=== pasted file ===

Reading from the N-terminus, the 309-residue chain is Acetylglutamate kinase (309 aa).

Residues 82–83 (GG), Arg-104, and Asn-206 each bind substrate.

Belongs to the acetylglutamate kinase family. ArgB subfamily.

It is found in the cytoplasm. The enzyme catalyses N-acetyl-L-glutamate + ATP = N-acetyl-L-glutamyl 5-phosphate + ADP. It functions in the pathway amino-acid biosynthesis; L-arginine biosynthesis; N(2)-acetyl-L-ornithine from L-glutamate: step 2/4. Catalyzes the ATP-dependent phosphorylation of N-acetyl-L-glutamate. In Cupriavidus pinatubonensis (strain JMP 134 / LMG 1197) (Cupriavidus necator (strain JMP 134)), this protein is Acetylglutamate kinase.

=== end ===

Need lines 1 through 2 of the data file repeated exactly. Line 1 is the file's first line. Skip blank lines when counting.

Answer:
Reading from the N-terminus, the 309-residue chain is Acetylglutamate kinase (309 aa).

Residues 82–83 (GG), Arg-104, and Asn-206 each bind substrate.